It was my first trip abroad, you know, across the Atlantic.

The whole way. I made it. I didn’t die, like I maybe thought during hour ten of straight flight, when all I could see on the screen on the seat in front of me was a virtual map of ocean for what looked like days. My final destination, what any Texas-bred southern belle dreamt of all her life: the Middle East.

I was using my time in the aircraft to make peace with God in my heart, sandwiched between a Christian Jewish grandmother and grandson and their carry-on snacks, all belonging to a nearby family of 8. I’d also made friends in the back part of the airplane with an assortment of Jewish Israelis and at least one Canadian flight attendant. In between time zones, while the other 300 passengers slept, we were chatting over free coffee and biscuits, and they all had serious questions for me.

Where would I go? Would I make Aliyah? What would I tell the people in security regarding my purpose for the trip? Why was I going? How would I have funding to support myself? How long did I want to stay, anyway? How can someone Jewish believe in Jesus and not identify as either a Christian or a Jew?

After speaking to them all, and after praying, I realized there could be a problem.

Me. My very existence seemed to pose the problem.

I was entering Israel as a Jewess who didn’t know Hebrew or Jewish tradition, who didn’t know the right way to wash hands before a meal or that I shouldn’t shake the rabbi’s hand as a salutation. I came believing in Jesus, yet having left the Christian faith once I discovered they call Saturnalia the birth of my Savior.

But I don’t accept defeat as my final outcome! I believe through the very faith that led me to donate or sell everything I own to pack up and find answers the old fashioned way, by making a real change, I can draw a bridge between shakshouka and Austin, between Pesach and Protestantism, between hate and ignorance, and dare I say between Jerusalem’s East and West – and I want to use my years of experience as a journalist to get to know people and tell their genuine truths, maybe by telling my own, that we are all a hybrid breed of something and as long as we are hiding from it, we are fostering the very Cancer that will end our peace because peace has never been nor will it ever be an external resource.

So, I did my three months in the Promised Land mostly cleaning toilets and doing manual labor, figuring out what was drawing me to love a people who don’t love me back, what was prompting me to leave a country where I could work successfully to live in a place that didn’t want me or my work unless it was voluntary and free. Even still, in Israel, it’s hard to give your work away if you don’t fit in with some group.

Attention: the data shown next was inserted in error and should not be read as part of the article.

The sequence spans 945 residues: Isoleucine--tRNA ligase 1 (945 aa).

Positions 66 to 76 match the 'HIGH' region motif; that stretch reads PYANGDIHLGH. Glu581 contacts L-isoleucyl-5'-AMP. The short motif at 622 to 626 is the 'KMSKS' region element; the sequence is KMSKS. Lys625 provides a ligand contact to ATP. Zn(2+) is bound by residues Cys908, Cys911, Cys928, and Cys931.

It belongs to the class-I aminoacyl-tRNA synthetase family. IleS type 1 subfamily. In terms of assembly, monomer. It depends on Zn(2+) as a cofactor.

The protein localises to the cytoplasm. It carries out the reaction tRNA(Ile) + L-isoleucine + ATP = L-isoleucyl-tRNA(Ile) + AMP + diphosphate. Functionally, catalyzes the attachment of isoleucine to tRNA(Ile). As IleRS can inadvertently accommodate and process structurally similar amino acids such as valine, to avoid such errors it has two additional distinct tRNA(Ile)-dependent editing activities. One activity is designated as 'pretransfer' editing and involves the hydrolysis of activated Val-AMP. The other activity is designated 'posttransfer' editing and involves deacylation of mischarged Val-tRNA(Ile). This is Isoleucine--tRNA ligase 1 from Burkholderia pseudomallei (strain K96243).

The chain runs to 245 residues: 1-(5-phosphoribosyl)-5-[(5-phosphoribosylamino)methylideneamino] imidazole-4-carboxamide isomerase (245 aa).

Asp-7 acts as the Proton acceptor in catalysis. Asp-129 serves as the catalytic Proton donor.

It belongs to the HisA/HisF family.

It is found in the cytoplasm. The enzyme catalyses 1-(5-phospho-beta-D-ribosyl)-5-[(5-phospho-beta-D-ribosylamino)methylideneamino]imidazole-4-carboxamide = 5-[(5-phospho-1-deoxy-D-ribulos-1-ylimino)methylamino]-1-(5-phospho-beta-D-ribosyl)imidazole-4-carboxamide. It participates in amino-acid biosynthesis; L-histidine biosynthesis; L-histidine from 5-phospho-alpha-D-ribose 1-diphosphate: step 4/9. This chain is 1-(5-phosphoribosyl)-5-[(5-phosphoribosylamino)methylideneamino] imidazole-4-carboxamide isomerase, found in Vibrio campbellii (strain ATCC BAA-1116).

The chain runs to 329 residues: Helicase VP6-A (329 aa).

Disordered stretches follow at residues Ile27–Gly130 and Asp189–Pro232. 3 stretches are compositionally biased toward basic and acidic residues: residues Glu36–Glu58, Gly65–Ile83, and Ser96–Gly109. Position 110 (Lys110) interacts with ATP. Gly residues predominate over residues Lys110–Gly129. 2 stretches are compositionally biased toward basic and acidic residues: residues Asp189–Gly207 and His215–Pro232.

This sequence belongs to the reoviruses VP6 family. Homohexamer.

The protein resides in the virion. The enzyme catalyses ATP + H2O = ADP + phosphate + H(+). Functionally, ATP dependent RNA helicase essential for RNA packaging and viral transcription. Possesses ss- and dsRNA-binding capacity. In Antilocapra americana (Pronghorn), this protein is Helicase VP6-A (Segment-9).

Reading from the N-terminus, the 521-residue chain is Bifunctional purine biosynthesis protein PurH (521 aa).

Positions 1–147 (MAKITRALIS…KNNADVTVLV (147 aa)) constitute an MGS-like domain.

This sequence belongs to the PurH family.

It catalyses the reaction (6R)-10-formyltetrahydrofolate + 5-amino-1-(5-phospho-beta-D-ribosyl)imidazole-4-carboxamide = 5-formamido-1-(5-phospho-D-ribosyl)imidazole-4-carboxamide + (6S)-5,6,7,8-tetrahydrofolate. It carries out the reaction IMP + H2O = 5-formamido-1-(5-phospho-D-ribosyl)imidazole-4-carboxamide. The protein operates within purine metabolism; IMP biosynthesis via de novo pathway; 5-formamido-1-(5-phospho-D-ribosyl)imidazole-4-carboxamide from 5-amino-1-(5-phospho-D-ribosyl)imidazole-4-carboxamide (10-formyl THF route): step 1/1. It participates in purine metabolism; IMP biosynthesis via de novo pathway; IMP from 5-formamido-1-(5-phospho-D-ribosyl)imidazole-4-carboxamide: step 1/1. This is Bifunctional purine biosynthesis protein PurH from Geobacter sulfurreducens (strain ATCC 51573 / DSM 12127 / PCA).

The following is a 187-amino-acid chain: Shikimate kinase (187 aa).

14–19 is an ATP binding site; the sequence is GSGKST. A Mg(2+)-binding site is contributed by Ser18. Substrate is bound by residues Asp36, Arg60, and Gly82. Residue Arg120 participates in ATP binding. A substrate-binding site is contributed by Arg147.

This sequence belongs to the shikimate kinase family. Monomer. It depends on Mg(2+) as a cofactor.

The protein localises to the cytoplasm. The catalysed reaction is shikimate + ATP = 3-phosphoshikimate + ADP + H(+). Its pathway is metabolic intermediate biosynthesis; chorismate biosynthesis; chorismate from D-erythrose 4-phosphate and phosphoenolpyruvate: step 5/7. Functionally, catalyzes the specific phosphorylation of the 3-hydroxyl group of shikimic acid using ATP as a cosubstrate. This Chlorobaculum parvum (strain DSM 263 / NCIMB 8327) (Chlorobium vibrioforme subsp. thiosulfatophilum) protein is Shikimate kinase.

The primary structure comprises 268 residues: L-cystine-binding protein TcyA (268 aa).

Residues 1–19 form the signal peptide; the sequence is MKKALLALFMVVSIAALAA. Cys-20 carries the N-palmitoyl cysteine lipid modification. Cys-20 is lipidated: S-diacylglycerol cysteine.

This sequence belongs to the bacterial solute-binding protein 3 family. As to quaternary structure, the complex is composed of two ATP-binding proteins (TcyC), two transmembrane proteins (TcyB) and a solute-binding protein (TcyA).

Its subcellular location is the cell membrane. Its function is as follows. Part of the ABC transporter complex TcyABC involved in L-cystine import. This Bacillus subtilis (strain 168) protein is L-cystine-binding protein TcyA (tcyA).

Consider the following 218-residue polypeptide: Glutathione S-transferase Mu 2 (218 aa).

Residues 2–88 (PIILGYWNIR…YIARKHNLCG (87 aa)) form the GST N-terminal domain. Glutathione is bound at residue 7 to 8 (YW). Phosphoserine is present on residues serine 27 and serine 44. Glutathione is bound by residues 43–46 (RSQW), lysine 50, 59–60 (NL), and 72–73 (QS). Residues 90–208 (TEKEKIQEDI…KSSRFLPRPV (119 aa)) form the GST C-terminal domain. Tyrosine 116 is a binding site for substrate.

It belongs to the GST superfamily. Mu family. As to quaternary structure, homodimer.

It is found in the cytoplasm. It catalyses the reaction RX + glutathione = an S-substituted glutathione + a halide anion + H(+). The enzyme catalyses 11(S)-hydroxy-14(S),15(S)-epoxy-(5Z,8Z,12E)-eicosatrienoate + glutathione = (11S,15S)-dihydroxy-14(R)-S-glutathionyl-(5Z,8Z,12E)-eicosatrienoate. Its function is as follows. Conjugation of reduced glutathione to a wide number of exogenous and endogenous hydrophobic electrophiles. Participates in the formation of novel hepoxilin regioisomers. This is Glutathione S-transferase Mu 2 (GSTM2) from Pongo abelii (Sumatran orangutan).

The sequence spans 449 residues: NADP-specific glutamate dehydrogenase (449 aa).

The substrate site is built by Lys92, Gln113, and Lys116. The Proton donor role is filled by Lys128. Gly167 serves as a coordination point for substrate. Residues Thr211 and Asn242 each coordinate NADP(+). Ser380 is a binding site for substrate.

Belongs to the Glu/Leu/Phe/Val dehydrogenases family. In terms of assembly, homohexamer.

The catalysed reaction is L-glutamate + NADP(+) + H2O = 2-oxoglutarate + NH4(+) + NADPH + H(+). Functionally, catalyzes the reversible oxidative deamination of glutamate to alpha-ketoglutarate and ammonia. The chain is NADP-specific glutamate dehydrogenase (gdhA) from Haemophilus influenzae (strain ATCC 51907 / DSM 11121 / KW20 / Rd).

With God's help, sometime in 2017 I will be leaving the United States for the final destination of Israel, for the second time, with only what I can carry behind me. I’m leaving with the dream that this life is not a Calvin Klein advertisement in 8 ½ x 11 high gloss. I leave clinging to the promise that my hard work will bring profit. With the assurance my salty tears are not unheld by the God that I believe in. I go again because I want to tell a Christian that the true God is the one of Abraham and Isaac and Jacob, and what He really hates is their self-righteousness. I want to tell the Jews that the true God is the one of Abraham and Isaac and Jacob, and He’s for everyone. Not only them.

Whether or not anyone is listening, I’m going to the rabbis and the synagogues. I’m taking to the streets. I’m going across the country, and I’m basing my stay in Jerusalem.

As I sit in cafés, as I ride the buses, as I share Shabbat meals, as I meet tourists, as I am a tourist, and as I photograph and write my findings, I want honesty to show that the war is not in the Middle East but in our own hearts. I want my unabashed honesty to force open dialogue between neighbors that are as divided as Jerusalem, with deeper borders than the ones touching Israel and Egypt, Lebanon, Jordan and Syria.

I want to share this journey with you because these are the steps I’m created to take, and they are too predestined and purposeful not to share.

I am as American as it comes and as Texan as possible by blood, with English family consisting of noble titles in the early 900s-1000s, who were on board one of the very first ships from their England to America in the 1500s, and with Native American blood from somewhere down the line when one of my forefathers married one of the “savages” whose land he stole. Yet, contritely, I am still only a third-generation American of Jewish-Hungarian roots, because it was in the early 1900s that a brave widow, a doctor no less, packed up her two little girls and boarded a ship to escape their eminent death.

If you’ll come along, I’d like to offer a fresh voice for the others like me, who will not be reduced to a societal check box. I cannot be classified as a human being by one skin color, one country of origin, one religious affiliation or one income bracket. Neither can you. Neither can America. Neither can Israel.


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